Oral Literature of Iranian Languages
Kurdish, Pashto, Balochi, Ossetic,
Persian and Tajik
In the 1990s I gradually became convinced that the time had come for a new, comprehensive, and detailed history of Persian literature, given its stature and significance as the single most important accomplishment of the Iranian peoples. Hermann Ethé’s pioneering survey of the subject, “Neupersische Litteratur” in Grundriss der iranischen Philologie II, was published in 1904 and E.G. Browne’s far more extensive A Literary History of Persia, with ample discussion of the political and cultural background of each period, appeared in four successive volumes between 1902 and 1924. The English translation of Jan Rypka’s History of Iranian Literature, written in collaboration with a number of other scholars, came out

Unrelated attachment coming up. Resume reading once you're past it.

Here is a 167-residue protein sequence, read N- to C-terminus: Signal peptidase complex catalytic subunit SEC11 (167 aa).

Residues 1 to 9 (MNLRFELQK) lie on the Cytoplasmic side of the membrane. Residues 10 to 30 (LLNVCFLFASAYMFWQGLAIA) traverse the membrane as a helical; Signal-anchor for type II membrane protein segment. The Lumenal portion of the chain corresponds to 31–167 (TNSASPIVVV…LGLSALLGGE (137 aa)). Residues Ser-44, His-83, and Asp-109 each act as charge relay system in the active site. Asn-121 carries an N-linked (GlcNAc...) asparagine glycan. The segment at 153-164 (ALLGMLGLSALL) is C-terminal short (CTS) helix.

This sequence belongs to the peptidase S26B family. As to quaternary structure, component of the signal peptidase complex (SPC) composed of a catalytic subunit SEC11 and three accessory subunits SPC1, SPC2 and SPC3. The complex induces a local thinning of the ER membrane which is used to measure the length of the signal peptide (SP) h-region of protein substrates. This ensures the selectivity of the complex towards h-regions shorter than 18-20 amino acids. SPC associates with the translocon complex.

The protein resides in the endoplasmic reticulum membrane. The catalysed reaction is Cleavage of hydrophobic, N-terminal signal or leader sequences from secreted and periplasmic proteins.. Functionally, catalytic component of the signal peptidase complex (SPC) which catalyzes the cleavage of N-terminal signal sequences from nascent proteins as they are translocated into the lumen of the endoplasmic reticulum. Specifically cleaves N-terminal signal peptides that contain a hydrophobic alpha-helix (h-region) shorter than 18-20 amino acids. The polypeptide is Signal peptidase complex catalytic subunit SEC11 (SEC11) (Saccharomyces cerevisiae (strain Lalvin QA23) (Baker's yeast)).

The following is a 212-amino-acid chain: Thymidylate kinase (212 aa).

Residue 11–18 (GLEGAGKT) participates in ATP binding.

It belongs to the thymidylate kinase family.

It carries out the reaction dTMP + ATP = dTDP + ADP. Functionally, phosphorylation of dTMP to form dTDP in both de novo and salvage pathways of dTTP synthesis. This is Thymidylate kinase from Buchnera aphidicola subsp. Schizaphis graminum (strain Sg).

in 1968 under his own supervision.
Iranian scholars have also made a number of significant contributions throughout the 20th century to different aspects of Persian literary history. These include B. Foruzânfar’s Sokhan va sokhanvarân (On poetry and poets, 1929–33), M.-T. Bahâr’s Sabk-Âshenâsi(Varieties of style in prose) in three volumes (1942) and a number of monographs on individual poets and writers. The truly monumental achievement of the century in this context was Dh. Safâ’s wide-ranging and meticulously researched Târikh-e adabiyyât dar Irân (History of Literature in Iran) in five volumes and eight parts (1953–79). It studies Persian poetry and prose in the context of their political, social, religious, and cultural background, from the rise of Islam to almost the middle of the 18th century...